The fathead minnow (Pimephales promelas) is a small fish native to North America. It grows to about 2 inches in length and can be found in lakes, streams, rivers, and ponds throughout most of the United States and Canada. They have a broad diet that includes insects, algae, crustaceans, and detritus. In recent years, the fathead minnow has become popular as an aquarium fish and can be found in pet stores across the continent.
The fathead minnow, also known as the common shiner, is a species of freshwater fish native to North America. It belongs to the family Pimephales and is an abundant inhabitant of streams, rivers, ponds, and lakes across much of its range. The common name comes from its large head and eyes, which give it a distinctive appearance. The fathead minnow is highly adaptable and can live in a wide variety of environments and climates, including brackish water. It is a hardy fish, tolerant to varying temperatures and pollution levels, making it popular as an aquarium species.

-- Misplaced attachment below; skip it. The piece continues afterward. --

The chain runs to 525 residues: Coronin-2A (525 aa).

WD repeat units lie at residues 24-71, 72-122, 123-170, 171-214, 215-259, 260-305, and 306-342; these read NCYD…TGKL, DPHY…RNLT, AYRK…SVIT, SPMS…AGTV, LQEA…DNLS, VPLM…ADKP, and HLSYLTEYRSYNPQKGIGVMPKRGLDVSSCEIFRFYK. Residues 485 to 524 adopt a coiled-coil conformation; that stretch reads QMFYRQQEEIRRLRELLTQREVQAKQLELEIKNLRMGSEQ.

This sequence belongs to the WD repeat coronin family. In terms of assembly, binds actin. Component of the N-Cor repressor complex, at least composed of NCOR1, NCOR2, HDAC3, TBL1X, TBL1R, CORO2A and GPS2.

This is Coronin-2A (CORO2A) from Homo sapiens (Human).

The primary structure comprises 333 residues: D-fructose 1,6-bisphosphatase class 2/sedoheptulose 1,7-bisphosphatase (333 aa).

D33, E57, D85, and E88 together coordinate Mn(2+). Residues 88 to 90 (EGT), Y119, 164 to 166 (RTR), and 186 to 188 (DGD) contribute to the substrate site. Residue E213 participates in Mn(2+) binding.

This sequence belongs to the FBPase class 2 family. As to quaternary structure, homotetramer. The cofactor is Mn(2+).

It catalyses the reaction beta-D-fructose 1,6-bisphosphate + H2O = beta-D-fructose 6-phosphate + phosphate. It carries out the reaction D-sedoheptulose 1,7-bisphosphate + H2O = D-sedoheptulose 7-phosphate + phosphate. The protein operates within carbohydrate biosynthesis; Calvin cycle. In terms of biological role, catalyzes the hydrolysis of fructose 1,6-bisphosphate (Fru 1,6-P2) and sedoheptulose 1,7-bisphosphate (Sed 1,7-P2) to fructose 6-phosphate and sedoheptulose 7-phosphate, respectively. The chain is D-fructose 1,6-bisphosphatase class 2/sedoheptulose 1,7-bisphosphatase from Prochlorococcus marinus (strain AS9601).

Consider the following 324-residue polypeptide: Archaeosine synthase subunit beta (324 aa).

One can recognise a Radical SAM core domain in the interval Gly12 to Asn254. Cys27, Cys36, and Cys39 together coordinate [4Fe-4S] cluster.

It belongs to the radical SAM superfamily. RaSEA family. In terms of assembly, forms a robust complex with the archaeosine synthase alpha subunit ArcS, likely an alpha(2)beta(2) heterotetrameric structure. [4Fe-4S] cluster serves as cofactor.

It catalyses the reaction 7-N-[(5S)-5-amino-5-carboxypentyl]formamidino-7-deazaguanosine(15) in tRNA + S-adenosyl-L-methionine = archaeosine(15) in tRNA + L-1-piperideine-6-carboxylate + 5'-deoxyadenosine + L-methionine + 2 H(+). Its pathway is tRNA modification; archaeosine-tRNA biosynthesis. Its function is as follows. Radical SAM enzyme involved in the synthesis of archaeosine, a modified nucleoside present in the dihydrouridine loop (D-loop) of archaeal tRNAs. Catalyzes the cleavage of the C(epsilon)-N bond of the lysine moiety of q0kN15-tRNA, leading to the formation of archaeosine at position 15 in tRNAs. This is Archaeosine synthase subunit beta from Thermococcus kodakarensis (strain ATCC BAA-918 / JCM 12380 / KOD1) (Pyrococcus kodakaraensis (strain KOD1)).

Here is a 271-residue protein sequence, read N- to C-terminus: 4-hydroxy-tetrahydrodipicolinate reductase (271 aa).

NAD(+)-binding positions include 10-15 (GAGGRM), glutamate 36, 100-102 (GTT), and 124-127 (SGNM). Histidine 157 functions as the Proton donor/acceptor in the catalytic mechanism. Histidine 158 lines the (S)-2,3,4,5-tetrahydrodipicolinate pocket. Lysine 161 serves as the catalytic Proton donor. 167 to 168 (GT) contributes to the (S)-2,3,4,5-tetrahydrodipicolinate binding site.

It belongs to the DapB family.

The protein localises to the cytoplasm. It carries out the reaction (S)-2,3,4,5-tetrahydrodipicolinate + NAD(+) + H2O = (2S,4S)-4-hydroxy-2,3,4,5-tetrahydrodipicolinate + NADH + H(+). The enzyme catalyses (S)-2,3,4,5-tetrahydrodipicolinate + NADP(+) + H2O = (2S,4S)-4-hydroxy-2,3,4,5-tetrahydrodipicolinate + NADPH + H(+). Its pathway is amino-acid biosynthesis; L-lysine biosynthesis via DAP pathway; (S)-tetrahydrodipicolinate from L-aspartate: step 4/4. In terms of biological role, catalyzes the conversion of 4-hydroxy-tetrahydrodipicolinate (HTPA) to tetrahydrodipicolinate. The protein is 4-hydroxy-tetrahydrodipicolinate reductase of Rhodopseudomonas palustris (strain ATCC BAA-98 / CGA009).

The fathead minnow grows to about 4-6 cm (1.5-2.5 inches) long and is a silvery color with dark horizontal stripes running along its body, giving it an iridescent sheen. It has large eyes and a large head that gives it the name fathead. Its diet consists of zooplankton, aquatic insects, insect larvae, small crustaceans, and aquatic worms. The fathead minnow is an important part of the food chain in its natural environment, as it serves as a major food source for larger predators.
The fathead minnow has been widely used in scientific research due to its hardiness and availability, allowing biologists to study many aspects of fish behavior, physiology, ecology, and genetics. It has also been used in the pet trade, often being bred as a feeder fish for larger aquarium species. In recent years, the fathead minnow has become increasingly popular as an aquarium species due to its active nature and relatively small size. Despite this popularity, its natural populations are declining due to habitat destruction, pollution, and the introduction of non-native species. As a result, conservation efforts are underway to protect this important species and its habitats.